Denver and the rocky mountains have delivered some of our greatest Olympic athletes . It also happens to have some of the greatest powder in the world.
So why not? Not sure really.
It was thought if Chicago did not win the bid for the 2016 summer games, then Denver would be a candidate for the 2018 Winter Games.
Unfortunately, Chicago’s loss will not be Denver’s gain — at least in 2018 . . .
The announced that Rio de Janeiro will host the 2016 Summer Olympics, beating out a final group of cities that also included Chicago, Tokyo and Madrid. The decision came after President Barack Obama flew down to Copenhagen, Denmark, to pitch Chicago’s candidacy personally to Olympic officials
Representatives of the Olympic bid cities have met in Denver to make pitches to the people who will award the 2016 Summer Games later this year. Lingering in the back of everybody’s mind was the possibility of a 2018 Winter Olympics in the Mile High City.
Denver certainly has the snow conditions and facilities to host a world class event.
If Chicago is awarded the 2016 Olympics, the U.S. Olympic Committee will not bid again until the 2022 Olympic Games, which would take Denver out of the running.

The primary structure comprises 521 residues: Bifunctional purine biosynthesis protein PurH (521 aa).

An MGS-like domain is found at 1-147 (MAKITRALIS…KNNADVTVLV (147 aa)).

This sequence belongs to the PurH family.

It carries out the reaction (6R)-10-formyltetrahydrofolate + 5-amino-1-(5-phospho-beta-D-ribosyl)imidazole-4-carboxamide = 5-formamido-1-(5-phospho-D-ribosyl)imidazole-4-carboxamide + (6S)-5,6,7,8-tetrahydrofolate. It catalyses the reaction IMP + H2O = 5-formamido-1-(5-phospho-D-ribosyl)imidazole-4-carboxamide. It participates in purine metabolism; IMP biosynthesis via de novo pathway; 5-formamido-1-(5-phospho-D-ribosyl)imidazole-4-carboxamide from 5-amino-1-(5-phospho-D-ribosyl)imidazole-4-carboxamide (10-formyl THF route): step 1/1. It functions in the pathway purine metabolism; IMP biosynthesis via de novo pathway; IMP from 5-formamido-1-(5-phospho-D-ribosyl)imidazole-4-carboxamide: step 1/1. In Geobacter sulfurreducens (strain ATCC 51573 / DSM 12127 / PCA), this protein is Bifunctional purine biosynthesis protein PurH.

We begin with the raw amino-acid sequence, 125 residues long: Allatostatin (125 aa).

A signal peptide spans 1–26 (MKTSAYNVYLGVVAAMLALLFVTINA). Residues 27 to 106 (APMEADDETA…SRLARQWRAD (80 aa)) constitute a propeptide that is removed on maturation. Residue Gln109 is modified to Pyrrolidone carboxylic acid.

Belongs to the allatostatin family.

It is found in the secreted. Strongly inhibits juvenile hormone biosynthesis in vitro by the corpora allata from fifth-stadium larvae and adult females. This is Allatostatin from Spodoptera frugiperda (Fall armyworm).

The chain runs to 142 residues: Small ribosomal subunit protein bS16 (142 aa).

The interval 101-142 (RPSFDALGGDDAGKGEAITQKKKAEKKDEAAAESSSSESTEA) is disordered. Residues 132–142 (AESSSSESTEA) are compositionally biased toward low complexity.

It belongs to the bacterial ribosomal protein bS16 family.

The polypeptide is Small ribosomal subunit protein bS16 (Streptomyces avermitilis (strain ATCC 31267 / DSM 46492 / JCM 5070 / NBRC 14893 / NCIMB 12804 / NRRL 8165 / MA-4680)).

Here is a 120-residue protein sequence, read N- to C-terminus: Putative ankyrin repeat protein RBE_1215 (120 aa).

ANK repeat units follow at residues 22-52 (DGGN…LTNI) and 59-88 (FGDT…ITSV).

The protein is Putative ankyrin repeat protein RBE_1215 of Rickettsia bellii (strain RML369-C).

Perhaps the door is still open and the Democratic national convention was just the beginning of Denver’s rise.
The List of Contenders for the 2016 Summer Olympics include:
Chicago is proposing a $4.8 billion budget
Madrid is at $5.6 billion
Tokyo is at $4.4 billion
Rio de Janeiro’s is at $14.4 billion
Chicago, Tokyo and Madrid are all playing hard-ball, saying much of their Olympic infrastructure is already in place.
Pollution could be a factor in all these cities.
Agenda for Meeting held in Denver
In Denver, the EB met with the International Summer Olympic Sports Federations, the International Winter Olympic Sports Federations, and the General Association of International Sports Federations (GAISF) Council.
Olympic Committee Agenda items:
Denver Turns Down Olympic Bid in 1976
Denver is famously the only city ever to turn down the Olympics. Denver was awarded the 1976 Olympics by the International Olympic Committee, only to have the Colorado People reject any investment due to environmental and financial concerns.
This all happened back in 1972 — about 2 1/2 years after the IOC had awarded the 1976 Winter Games to Denver for the cost of $5 million.
Richard Lamm and along with some up-and-coming civic leaders decided it didn’t want the publicity, the construction, the traffic, or the pollution the games could potentially provide.
Lamm was quoted as saying “The organizing committee here was in way over their heads.” “They overestimated the benefits and underestimated the costs. Colorado was generally persuaded that they didn’t have an adequate grasp on the figures and Colorado was very much liable to have to fund dramatic cost overruns.”